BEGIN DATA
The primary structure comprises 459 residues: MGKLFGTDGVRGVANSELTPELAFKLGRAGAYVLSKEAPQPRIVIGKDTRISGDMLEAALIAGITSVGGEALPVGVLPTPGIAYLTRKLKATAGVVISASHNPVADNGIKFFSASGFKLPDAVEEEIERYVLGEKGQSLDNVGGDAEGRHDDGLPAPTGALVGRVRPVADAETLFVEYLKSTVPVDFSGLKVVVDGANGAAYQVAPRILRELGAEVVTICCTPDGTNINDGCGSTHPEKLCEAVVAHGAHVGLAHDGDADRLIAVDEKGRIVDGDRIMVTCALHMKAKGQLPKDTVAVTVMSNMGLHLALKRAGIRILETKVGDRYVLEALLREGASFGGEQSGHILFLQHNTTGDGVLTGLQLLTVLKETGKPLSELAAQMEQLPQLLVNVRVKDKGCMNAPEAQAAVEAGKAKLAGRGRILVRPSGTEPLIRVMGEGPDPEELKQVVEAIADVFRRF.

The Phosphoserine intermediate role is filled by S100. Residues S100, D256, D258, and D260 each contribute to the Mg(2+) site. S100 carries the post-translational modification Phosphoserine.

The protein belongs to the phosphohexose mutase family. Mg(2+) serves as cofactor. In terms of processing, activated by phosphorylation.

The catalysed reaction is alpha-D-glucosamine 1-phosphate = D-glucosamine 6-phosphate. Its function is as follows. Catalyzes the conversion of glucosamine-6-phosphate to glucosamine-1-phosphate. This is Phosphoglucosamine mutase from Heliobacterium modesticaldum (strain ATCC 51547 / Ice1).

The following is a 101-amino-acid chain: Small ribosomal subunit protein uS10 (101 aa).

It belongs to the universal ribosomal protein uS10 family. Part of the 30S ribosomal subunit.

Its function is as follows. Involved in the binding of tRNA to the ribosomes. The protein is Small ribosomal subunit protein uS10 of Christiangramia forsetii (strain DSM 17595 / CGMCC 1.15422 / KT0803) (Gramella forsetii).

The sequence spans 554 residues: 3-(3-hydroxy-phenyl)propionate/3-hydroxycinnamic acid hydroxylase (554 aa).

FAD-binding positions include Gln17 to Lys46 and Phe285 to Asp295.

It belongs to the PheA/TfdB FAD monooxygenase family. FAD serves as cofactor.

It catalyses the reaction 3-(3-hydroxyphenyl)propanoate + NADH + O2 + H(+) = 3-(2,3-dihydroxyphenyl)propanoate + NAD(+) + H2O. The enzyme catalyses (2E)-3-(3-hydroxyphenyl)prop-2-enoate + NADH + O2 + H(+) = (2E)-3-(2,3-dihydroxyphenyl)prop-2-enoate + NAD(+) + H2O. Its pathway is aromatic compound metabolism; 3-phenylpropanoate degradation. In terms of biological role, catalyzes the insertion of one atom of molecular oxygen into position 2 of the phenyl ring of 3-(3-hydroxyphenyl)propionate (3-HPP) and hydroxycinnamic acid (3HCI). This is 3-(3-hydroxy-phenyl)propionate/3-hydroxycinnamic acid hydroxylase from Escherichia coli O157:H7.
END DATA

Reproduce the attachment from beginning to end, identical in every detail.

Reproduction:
The primary structure comprises 459 residues: MGKLFGTDGVRGVANSELTPELAFKLGRAGAYVLSKEAPQPRIVIGKDTRISGDMLEAALIAGITSVGGEALPVGVLPTPGIAYLTRKLKATAGVVISASHNPVADNGIKFFSASGFKLPDAVEEEIERYVLGEKGQSLDNVGGDAEGRHDDGLPAPTGALVGRVRPVADAETLFVEYLKSTVPVDFSGLKVVVDGANGAAYQVAPRILRELGAEVVTICCTPDGTNINDGCGSTHPEKLCEAVVAHGAHVGLAHDGDADRLIAVDEKGRIVDGDRIMVTCALHMKAKGQLPKDTVAVTVMSNMGLHLALKRAGIRILETKVGDRYVLEALLREGASFGGEQSGHILFLQHNTTGDGVLTGLQLLTVLKETGKPLSELAAQMEQLPQLLVNVRVKDKGCMNAPEAQAAVEAGKAKLAGRGRILVRPSGTEPLIRVMGEGPDPEELKQVVEAIADVFRRF.

The Phosphoserine intermediate role is filled by S100. Residues S100, D256, D258, and D260 each contribute to the Mg(2+) site. S100 carries the post-translational modification Phosphoserine.

The protein belongs to the phosphohexose mutase family. Mg(2+) serves as cofactor. In terms of processing, activated by phosphorylation.

The catalysed reaction is alpha-D-glucosamine 1-phosphate = D-glucosamine 6-phosphate. Its function is as follows. Catalyzes the conversion of glucosamine-6-phosphate to glucosamine-1-phosphate. This is Phosphoglucosamine mutase from Heliobacterium modesticaldum (strain ATCC 51547 / Ice1).

The following is a 101-amino-acid chain: Small ribosomal subunit protein uS10 (101 aa).

It belongs to the universal ribosomal protein uS10 family. Part of the 30S ribosomal subunit.

Its function is as follows. Involved in the binding of tRNA to the ribosomes. The protein is Small ribosomal subunit protein uS10 of Christiangramia forsetii (strain DSM 17595 / CGMCC 1.15422 / KT0803) (Gramella forsetii).

The sequence spans 554 residues: 3-(3-hydroxy-phenyl)propionate/3-hydroxycinnamic acid hydroxylase (554 aa).

FAD-binding positions include Gln17 to Lys46 and Phe285 to Asp295.

It belongs to the PheA/TfdB FAD monooxygenase family. FAD serves as cofactor.

It catalyses the reaction 3-(3-hydroxyphenyl)propanoate + NADH + O2 + H(+) = 3-(2,3-dihydroxyphenyl)propanoate + NAD(+) + H2O. The enzyme catalyses (2E)-3-(3-hydroxyphenyl)prop-2-enoate + NADH + O2 + H(+) = (2E)-3-(2,3-dihydroxyphenyl)prop-2-enoate + NAD(+) + H2O. Its pathway is aromatic compound metabolism; 3-phenylpropanoate degradation. In terms of biological role, catalyzes the insertion of one atom of molecular oxygen into position 2 of the phenyl ring of 3-(3-hydroxyphenyl)propionate (3-HPP) and hydroxycinnamic acid (3HCI). This is 3-(3-hydroxy-phenyl)propionate/3-hydroxycinnamic acid hydroxylase from Escherichia coli O157:H7.